A STATION WAGON, also called an ESTATE CAR, ESTATE WAGON, or simply WAGON or ESTATE, is an automotive body-style variant of a sedan/saloon with its roof extended rearward over a shared passenger/cargo volume with access at the back via a third or fifth door (the liftgate or tailgate ), instead of a trunk lid. The body style transforms a standard three-box design into a two-box design — to include an A, B, and C-pillar , as well as a D-pillar. Station wagons can flexibly reconfigure their interior volume via fold-down rear seats to prioritize either passenger or cargo volume.
The American Heritage Dictionary defines a station wagon as "an automobile with one or more rows of folding or removable seats behind the driver and no luggage compartment but an area behind the seats into which suitcases, parcels, etc., can be loaded through a tailgate."
When a model range includes multiple body styles, such as sedan, hatchback and station wagon, the models typically share their platform , drivetrain and bodywork forward of the A-pillar. In 1969, Popular Mechanics said, "Station wagon-style ... follows that of the production sedan of which it is the counterpart. Most are on the same wheelbase, offer the same transmission and engine options, and the same comfort and convenience options."
Station wagons have evolved from their early use as specialized vehicles to carry people and luggage to and from a train station, and have been marketed worldwide.
* 1 Name
* 1.1 Distinction from hatchbacks
* 2 History
* 2.1 Woodies * 2.2 All-steel wagons * 2.3 Full-size wagons * 2.4 Two-door wagons
* 3 Popularity in North America * 4 Around the world * 5 Tailgate evolution * 6 Safety equipment * 7 See also * 8 Notes * 9 References * 10 External links
Having shared antecedents with the British shooting-brake (originally a wooden-bodied vehicle used to carry shooting parties with their equipment and game), station wagons have been marketed as BREAKS, using the French term (which is sometimes given fully as BREAK DE CHASSE, literally "hunting break)." Early U.S. models often had exposed wooden bodies and were therefore called woodies .
Manufacturers may designate station wagons across various model lines
with a proprietary nameplate. Examples include "Estate" (Mercedes-Benz
, Chevrolets with the fake-wood option), "Avant" (
DISTINCTION FROM HATCHBACKS
Typical pillar configurations of a sedan (three box) , station wagon (two box) and hatchback (two box) from the same model range .
Both station wagons and hatchbacks typically share a two-box design configuration, with one shared, flexible, interior volume for passengers and cargo — and a rear door for cargo access. Further distinctions are highly variable:
PILLARS: Both configurations typically feature A, B "> 1935 Jensen-Ford woodie Pontiac woodie 1949 Packard Station Sedan
Main article: Woodie (car body style)
The first station wagons were a product of the age of train travel. They were originally called "depot hacks" because they worked around train depots as hacks (short for hackney carriage , an old name for taxis ). They also came to be known as "carryalls" and "suburbans".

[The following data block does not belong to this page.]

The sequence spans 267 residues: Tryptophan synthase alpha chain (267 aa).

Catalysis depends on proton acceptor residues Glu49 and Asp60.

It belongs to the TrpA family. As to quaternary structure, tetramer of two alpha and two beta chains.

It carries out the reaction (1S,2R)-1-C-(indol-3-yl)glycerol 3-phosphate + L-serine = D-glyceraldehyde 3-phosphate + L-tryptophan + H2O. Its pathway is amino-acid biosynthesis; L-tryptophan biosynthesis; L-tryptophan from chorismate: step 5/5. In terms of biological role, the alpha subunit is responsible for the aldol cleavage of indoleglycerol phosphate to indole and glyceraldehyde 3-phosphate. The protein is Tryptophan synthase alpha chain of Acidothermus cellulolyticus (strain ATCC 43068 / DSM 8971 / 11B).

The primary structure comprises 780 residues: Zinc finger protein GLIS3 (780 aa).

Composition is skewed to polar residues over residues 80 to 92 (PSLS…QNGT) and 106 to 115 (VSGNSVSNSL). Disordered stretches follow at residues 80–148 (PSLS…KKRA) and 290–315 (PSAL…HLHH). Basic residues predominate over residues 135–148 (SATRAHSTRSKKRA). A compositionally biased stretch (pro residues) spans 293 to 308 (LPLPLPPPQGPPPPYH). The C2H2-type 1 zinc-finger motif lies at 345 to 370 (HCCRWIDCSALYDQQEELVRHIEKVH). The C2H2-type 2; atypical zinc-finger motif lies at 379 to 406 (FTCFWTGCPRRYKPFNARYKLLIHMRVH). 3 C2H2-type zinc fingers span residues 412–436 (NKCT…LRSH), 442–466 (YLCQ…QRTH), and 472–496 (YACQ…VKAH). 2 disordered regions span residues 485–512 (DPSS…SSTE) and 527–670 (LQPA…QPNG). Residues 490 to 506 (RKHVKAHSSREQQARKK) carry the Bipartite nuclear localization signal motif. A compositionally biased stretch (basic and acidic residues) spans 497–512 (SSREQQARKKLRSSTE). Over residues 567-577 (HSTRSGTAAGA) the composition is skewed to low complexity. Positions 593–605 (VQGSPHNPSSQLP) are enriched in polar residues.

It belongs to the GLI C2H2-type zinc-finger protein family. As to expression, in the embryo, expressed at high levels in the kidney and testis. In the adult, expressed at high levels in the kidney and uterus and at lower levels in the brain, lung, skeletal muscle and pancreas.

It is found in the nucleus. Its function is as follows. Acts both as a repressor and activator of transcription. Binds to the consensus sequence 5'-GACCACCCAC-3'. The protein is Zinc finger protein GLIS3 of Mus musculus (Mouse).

Before the 1930s, manufacturers assembled the framing of passenger compartments of passenger vehicles in hardwood. In automobiles, the framing was sheathed in steel and coated with colored lacquer for protection. Eventually, all-steel bodies were adopted because of their strength, cost, and durability.
Early station wagons evolved from trucks and were viewed as
commercial vehicles (along with vans and pickup trucks ), not consumer
automobiles—with the framing of the early station wagons left
unsheathed because of the commercial nature of the vehicles. This
would be reflected on those vehicles registrations--
In 1922 Essex introduced the first affordable enclosed automobile (sedan ), which shifted the auto industry away from open vehicles to meet consumer demand for enclosed automobiles.
Initially, manufacture of the wagon's passenger compartments was outsourced to custom body builders because the production of the all-wood bodies was very time consuming. Major producers of wood-bodied station wagons included Mitchell Bentley, Hercules, USB&F, Cantrell, and other custom builders. The roofs of "woodie" wagons were usually made of stretched canvas that was treated with a waterproofing dressing.
In 1919, the Stoughton Wagon Company of Stoughton, Wisconsin, had
begun putting custom wagon bodies on Model T chassis. By 1929 Ford
was by far the biggest seller of station wagons. Since Ford owned its
own hardwood forest and mills, at the
Ford Iron Mountain Plant in the
Michigan Upper Peninsula, it began supplying the wood components for
the Model A wagon (although initially some final assembly still took
place away from the factory, by Briggs, in Detroit, with wood from the
Mengel Company in
Eventually, the car companies began producing their own station wagons. In 1923 Star (a division of Durant Motors ) became the first car company to offer a station wagon assembled on its production line (using a wooden wagon body shipped in from an outside supplier.)